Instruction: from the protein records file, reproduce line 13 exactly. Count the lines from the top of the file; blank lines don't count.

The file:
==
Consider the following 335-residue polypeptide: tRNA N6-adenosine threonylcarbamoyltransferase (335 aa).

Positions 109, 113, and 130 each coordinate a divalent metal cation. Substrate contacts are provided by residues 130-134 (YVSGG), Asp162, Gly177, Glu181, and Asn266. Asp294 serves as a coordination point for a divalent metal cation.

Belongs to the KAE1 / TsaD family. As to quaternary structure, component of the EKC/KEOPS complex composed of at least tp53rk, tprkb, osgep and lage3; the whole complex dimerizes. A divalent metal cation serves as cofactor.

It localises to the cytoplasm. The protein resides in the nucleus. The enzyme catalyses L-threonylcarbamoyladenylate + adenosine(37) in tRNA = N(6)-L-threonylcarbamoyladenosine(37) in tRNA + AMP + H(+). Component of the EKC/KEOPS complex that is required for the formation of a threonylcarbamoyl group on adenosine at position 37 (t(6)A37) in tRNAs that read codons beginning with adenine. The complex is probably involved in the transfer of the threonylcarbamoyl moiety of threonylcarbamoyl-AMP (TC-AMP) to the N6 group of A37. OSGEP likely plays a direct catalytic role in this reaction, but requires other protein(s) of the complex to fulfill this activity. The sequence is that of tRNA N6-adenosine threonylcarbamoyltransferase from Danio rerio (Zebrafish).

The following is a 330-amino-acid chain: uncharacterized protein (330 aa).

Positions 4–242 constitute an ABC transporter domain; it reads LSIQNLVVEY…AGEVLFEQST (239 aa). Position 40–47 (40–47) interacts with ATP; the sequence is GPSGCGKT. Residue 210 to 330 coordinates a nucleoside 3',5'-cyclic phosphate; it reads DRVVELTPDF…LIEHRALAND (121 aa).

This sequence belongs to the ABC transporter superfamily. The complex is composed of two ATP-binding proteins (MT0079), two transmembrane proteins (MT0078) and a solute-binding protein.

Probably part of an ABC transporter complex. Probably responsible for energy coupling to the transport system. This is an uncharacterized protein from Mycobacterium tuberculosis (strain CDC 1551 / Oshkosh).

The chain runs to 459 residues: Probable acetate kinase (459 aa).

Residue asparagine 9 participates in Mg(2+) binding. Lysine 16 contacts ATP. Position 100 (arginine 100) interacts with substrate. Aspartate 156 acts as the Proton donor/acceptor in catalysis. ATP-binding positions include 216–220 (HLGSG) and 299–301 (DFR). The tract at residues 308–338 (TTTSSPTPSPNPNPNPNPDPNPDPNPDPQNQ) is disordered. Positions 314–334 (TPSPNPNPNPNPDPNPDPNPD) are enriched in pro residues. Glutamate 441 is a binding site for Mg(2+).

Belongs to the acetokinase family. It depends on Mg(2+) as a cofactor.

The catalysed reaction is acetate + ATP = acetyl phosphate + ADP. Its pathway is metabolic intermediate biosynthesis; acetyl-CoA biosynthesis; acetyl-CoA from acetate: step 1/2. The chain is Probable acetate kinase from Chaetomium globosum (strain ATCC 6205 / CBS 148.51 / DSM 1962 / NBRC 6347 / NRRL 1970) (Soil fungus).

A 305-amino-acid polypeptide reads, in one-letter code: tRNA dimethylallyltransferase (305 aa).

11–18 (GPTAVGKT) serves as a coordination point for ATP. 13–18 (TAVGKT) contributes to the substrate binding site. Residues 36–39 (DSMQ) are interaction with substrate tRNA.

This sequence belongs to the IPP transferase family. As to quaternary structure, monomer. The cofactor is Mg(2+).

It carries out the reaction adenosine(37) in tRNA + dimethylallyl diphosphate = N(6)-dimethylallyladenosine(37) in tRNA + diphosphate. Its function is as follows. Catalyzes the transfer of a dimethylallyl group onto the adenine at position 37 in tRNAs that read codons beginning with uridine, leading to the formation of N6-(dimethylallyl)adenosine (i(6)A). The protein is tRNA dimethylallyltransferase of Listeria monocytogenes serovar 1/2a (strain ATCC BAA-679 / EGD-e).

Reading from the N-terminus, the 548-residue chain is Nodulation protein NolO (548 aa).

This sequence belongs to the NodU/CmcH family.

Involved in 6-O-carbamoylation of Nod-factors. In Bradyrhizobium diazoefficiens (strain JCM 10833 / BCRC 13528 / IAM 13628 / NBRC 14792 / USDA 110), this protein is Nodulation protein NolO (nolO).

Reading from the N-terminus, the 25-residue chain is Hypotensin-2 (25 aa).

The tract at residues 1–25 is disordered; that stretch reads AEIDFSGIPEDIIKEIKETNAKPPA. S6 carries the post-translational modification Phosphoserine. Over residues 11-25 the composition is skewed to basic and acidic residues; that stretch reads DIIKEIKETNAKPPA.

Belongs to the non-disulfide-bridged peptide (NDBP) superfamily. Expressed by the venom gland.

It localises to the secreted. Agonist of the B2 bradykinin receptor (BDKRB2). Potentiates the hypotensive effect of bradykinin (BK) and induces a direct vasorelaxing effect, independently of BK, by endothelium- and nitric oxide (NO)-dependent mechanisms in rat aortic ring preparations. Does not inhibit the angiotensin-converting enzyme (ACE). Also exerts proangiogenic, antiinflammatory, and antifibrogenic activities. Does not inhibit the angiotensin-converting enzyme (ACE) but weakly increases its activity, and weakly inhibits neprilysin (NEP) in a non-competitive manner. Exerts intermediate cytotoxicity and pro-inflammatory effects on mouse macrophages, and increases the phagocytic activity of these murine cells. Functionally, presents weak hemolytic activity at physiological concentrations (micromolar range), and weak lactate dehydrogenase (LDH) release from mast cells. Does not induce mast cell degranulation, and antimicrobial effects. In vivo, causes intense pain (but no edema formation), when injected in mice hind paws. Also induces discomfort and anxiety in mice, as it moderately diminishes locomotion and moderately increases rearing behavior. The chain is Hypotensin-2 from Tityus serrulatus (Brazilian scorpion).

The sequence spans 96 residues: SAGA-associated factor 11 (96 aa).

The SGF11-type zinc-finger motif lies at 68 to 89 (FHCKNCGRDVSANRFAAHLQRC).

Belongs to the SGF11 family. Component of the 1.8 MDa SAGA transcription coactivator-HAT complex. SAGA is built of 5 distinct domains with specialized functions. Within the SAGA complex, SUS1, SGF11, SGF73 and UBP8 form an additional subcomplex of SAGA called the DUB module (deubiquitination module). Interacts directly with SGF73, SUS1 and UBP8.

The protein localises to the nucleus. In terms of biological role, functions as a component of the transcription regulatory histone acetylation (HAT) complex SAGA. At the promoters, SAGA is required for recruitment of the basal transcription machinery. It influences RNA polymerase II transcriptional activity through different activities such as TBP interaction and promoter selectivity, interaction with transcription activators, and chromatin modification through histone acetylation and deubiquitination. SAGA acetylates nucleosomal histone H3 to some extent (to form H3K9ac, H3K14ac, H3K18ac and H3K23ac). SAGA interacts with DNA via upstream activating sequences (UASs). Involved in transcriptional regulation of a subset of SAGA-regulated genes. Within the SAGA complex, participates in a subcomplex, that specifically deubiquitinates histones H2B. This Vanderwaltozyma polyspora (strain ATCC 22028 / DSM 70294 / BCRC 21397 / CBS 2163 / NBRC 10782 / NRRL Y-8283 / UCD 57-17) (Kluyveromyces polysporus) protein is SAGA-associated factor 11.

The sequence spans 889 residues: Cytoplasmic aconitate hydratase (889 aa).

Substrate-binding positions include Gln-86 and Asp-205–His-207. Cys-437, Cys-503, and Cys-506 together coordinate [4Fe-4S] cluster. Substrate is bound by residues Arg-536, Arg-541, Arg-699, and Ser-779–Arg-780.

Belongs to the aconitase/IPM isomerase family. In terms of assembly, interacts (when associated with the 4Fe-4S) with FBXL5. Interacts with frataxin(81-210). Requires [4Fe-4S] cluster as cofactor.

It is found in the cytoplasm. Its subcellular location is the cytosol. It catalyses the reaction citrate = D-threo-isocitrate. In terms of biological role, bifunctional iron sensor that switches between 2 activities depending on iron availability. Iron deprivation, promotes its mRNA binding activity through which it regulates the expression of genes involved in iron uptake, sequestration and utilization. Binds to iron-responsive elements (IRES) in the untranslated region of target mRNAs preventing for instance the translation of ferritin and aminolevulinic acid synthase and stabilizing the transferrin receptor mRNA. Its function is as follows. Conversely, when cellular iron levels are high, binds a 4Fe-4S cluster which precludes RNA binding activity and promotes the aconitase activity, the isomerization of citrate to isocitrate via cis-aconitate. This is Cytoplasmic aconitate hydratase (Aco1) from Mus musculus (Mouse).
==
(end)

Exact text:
A 305-amino-acid polypeptide reads, in one-letter code: tRNA dimethylallyltransferase (305 aa).